25 years of volunteering! who would have guessed that all the Perth & Kinross in Bloom volunteer groups - Take a Pride in Perth - have been making our local villages, towns, and all kinds of public green spaces beautiful for such a long time! Nicky has worked with Jenny Williams and the Greenspace team before, giving a presentation to an evening event for volunteers and also talking to the garden and horticultural experts who have visited Perth to judge Britain in Bloom.
This year, PlaidSong were asked to perform at a garden party to celebrate the dedication and hard work of the many volunteers from all over P&K. These lovely people meet regularly to share their expertise and knowledge and are committed to keeping all kinds of public spaces looking fabulous all year round!
The garden party was held in the perfect location - Drummond Castle Gardens - and we had time for a wee walk around before the guests arrived to enjoy the formal gardens but mostly to admire the view, the trees, and all the planting.
Our first song was inspired by a very old book on gardening, The Scot’s Gard’ner published in 1683 by John Reid of Edinburgh. There is a copy of the book in the Innerpeffray Library.
From Reid's own account of his past we have this written by himself: "At Niddrew Castle, the parish of Kirkliston, was born the 13th Feb. 1655-6, and there baptized, where my father was gardener, and my grandfather before him. I was bound apprentice to a wine merchant in Edinburgh in Jan. 1667, but my master dying before the expiration of my apprenticeship, I returned, home in 1673. My father being dead, and my mother married again, I went to the famous Hamilton Gardens for improvement. Here I was deluded to embrace Quakerism. From thence I went to Drummond in 1675. Thence to Lawres, alias Fordiny (Fordie) 1676. There I wrote the Scotch Gardener, and was married in 1678, to Margaret, daughter of Henry Miller, of Cashon, in the parish of Kirkintilloch, where she was born and baptized anno 1644-5. She had likewise embraced Quakerism. My eldest daughter, Anna, was born at Lawres the 24th Jan. 1679. We came to Shank (East Lothian) 1680. My second daughter, Helena, was born there the 2nd October, 1681. My third daughter, Margaret, was born there the 11th May 1683. We went to Leith for our voyage to America the 2nd August. 1683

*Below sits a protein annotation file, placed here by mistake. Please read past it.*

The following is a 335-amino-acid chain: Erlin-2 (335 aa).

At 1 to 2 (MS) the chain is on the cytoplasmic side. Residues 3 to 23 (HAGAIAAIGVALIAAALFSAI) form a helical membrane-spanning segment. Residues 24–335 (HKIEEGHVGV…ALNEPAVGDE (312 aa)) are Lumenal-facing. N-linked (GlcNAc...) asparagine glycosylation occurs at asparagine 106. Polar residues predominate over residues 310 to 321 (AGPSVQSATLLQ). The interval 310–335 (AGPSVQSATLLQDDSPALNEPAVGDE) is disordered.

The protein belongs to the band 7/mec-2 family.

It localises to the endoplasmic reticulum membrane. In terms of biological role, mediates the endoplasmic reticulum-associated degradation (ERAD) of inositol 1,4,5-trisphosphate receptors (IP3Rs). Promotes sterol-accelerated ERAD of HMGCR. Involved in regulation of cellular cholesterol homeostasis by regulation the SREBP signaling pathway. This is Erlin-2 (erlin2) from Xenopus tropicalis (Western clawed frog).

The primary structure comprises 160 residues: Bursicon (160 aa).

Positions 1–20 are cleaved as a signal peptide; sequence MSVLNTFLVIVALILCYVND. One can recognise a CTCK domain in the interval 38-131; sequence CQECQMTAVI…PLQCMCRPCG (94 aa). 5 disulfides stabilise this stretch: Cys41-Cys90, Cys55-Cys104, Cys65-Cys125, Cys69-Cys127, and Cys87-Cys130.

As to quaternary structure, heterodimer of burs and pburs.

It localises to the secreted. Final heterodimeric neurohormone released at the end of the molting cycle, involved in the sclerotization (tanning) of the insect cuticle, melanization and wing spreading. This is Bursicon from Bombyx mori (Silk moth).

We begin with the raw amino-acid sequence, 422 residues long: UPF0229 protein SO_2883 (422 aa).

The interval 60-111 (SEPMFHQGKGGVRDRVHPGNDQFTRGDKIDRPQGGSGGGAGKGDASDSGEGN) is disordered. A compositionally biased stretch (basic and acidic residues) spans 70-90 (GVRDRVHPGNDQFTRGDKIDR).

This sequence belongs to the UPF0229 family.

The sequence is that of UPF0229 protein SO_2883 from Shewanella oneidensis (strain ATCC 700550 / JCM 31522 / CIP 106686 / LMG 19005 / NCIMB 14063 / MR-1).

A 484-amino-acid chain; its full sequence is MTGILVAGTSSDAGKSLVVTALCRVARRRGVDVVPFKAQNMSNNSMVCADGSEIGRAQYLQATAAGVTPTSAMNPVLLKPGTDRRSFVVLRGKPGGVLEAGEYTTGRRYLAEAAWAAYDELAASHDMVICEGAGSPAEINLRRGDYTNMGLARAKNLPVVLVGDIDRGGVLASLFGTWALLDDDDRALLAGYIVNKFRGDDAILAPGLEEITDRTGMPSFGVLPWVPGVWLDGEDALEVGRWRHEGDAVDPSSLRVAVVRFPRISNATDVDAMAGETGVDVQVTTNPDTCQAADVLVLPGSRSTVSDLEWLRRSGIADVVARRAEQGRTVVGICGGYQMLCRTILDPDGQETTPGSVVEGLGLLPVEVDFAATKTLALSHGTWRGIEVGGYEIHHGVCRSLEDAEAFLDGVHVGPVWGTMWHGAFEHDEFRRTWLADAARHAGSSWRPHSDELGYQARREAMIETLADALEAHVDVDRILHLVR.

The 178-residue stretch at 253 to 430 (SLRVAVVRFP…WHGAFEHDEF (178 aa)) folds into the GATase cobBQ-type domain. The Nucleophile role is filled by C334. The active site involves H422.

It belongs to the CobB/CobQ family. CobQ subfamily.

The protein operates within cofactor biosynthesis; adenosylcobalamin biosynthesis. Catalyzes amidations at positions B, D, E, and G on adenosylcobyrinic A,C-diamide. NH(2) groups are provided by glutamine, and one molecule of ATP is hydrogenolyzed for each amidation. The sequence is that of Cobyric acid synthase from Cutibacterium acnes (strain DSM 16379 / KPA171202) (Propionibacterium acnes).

This remarkable man had actually worked at the very gardens we were all enjoying so it seemed fitting to mention this book and sing a song about a gardener. This is a design from his book, he wrote of paths and hedges all being designed to lead people through nature to the house itself. The book is a seminal piece of work and was published almost at the same time as the establishment of the Physic Garden in Edinburgh, the forerunner of the RBGE. Both of these initiatives helped make Scotland a centre of horticultural excellence and ensured that the head gardeners for most of the big houses in the British Isles were very often Scots!
We chose The Gard'ner Wi his Paidle, by Robert Burns as a gardener's song. We also sang about the plant collector, David Douglas, in our song, To the Oregon Country, which describes all the trials and efforts those amazing Scots went through to bring us so many trees, plants and garden favourites from all around the world.
Our last song of the afternoon was The Gean Trees, our adaptation of the Violet Jacob poem of the same name, and we sang that in honour of tree planting in general - we are a fan of tree planting! We performed that song last year as part of celebrations for the Queens Green Canopy.
Well done to all the 'Bloomers' - keep doing what you're doing!